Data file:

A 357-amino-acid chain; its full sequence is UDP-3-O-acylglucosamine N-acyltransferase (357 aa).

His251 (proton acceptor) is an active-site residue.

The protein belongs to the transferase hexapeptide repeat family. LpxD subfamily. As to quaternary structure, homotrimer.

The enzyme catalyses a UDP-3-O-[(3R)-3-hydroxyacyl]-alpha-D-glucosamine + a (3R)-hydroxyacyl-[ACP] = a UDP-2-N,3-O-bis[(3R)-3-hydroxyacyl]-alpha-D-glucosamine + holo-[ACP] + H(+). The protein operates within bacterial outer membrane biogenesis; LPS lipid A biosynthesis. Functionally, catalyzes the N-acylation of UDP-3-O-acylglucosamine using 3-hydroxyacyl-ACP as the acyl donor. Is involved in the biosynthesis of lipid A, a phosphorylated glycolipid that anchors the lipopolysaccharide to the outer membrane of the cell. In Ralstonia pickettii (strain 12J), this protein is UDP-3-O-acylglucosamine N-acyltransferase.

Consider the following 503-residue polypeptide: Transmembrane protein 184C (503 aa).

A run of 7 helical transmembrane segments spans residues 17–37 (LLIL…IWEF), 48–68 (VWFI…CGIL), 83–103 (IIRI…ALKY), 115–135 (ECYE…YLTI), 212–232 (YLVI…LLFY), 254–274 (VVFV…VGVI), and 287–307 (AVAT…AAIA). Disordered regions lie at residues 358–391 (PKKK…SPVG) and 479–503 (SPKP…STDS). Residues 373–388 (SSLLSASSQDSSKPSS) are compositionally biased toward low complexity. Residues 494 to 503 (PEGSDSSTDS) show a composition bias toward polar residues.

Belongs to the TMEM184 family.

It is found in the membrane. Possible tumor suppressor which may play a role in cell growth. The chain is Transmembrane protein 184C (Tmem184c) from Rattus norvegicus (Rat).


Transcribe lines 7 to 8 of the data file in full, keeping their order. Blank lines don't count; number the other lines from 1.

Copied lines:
Belongs to the TMEM184 family.

It is found in the membrane. Possible tumor suppressor which may play a role in cell growth. The chain is Transmembrane protein 184C (Tmem184c) from Rattus norvegicus (Rat).